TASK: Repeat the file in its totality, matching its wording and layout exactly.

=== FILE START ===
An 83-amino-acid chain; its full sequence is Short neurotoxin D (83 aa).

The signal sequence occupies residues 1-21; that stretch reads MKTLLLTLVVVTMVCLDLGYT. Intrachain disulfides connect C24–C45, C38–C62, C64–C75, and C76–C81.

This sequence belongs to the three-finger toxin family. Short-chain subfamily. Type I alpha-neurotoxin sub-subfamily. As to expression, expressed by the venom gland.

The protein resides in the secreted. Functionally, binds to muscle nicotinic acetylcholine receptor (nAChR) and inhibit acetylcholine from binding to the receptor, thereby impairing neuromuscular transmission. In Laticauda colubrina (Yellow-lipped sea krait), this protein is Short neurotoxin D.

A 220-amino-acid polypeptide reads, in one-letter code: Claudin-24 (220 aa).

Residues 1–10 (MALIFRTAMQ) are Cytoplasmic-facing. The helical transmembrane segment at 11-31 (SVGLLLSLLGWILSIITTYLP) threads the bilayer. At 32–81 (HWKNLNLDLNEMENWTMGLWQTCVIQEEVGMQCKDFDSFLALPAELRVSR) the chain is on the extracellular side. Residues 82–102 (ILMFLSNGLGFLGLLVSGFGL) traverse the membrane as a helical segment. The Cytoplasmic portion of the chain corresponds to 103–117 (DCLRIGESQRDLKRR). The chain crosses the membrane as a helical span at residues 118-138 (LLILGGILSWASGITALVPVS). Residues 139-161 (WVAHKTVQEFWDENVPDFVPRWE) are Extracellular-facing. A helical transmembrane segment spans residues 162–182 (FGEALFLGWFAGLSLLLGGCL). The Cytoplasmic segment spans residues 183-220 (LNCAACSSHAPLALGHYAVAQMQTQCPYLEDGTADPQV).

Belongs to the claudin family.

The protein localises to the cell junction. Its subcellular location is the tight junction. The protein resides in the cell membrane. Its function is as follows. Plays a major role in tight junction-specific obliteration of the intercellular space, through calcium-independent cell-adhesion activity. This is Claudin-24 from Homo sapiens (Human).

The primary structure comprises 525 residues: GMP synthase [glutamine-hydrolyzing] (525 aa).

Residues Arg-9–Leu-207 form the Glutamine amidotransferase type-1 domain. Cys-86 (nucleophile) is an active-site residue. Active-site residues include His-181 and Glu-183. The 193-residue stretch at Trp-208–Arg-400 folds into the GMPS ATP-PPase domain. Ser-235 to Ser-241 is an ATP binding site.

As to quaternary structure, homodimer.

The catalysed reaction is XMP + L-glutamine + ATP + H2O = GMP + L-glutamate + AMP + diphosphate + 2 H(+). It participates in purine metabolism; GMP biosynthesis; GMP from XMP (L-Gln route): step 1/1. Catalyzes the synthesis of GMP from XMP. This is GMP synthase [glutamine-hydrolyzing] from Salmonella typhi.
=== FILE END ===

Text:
An 83-amino-acid chain; its full sequence is Short neurotoxin D (83 aa).

The signal sequence occupies residues 1-21; that stretch reads MKTLLLTLVVVTMVCLDLGYT. Intrachain disulfides connect C24–C45, C38–C62, C64–C75, and C76–C81.

This sequence belongs to the three-finger toxin family. Short-chain subfamily. Type I alpha-neurotoxin sub-subfamily. As to expression, expressed by the venom gland.

The protein resides in the secreted. Functionally, binds to muscle nicotinic acetylcholine receptor (nAChR) and inhibit acetylcholine from binding to the receptor, thereby impairing neuromuscular transmission. In Laticauda colubrina (Yellow-lipped sea krait), this protein is Short neurotoxin D.

A 220-amino-acid polypeptide reads, in one-letter code: Claudin-24 (220 aa).

Residues 1–10 (MALIFRTAMQ) are Cytoplasmic-facing. The helical transmembrane segment at 11-31 (SVGLLLSLLGWILSIITTYLP) threads the bilayer. At 32–81 (HWKNLNLDLNEMENWTMGLWQTCVIQEEVGMQCKDFDSFLALPAELRVSR) the chain is on the extracellular side. Residues 82–102 (ILMFLSNGLGFLGLLVSGFGL) traverse the membrane as a helical segment. The Cytoplasmic portion of the chain corresponds to 103–117 (DCLRIGESQRDLKRR). The chain crosses the membrane as a helical span at residues 118-138 (LLILGGILSWASGITALVPVS). Residues 139-161 (WVAHKTVQEFWDENVPDFVPRWE) are Extracellular-facing. A helical transmembrane segment spans residues 162–182 (FGEALFLGWFAGLSLLLGGCL). The Cytoplasmic segment spans residues 183-220 (LNCAACSSHAPLALGHYAVAQMQTQCPYLEDGTADPQV).

Belongs to the claudin family.

The protein localises to the cell junction. Its subcellular location is the tight junction. The protein resides in the cell membrane. Its function is as follows. Plays a major role in tight junction-specific obliteration of the intercellular space, through calcium-independent cell-adhesion activity. This is Claudin-24 from Homo sapiens (Human).

The primary structure comprises 525 residues: GMP synthase [glutamine-hydrolyzing] (525 aa).

Residues Arg-9–Leu-207 form the Glutamine amidotransferase type-1 domain. Cys-86 (nucleophile) is an active-site residue. Active-site residues include His-181 and Glu-183. The 193-residue stretch at Trp-208–Arg-400 folds into the GMPS ATP-PPase domain. Ser-235 to Ser-241 is an ATP binding site.

As to quaternary structure, homodimer.

The catalysed reaction is XMP + L-glutamine + ATP + H2O = GMP + L-glutamate + AMP + diphosphate + 2 H(+). It participates in purine metabolism; GMP biosynthesis; GMP from XMP (L-Gln route): step 1/1. Catalyzes the synthesis of GMP from XMP. This is GMP synthase [glutamine-hydrolyzing] from Salmonella typhi.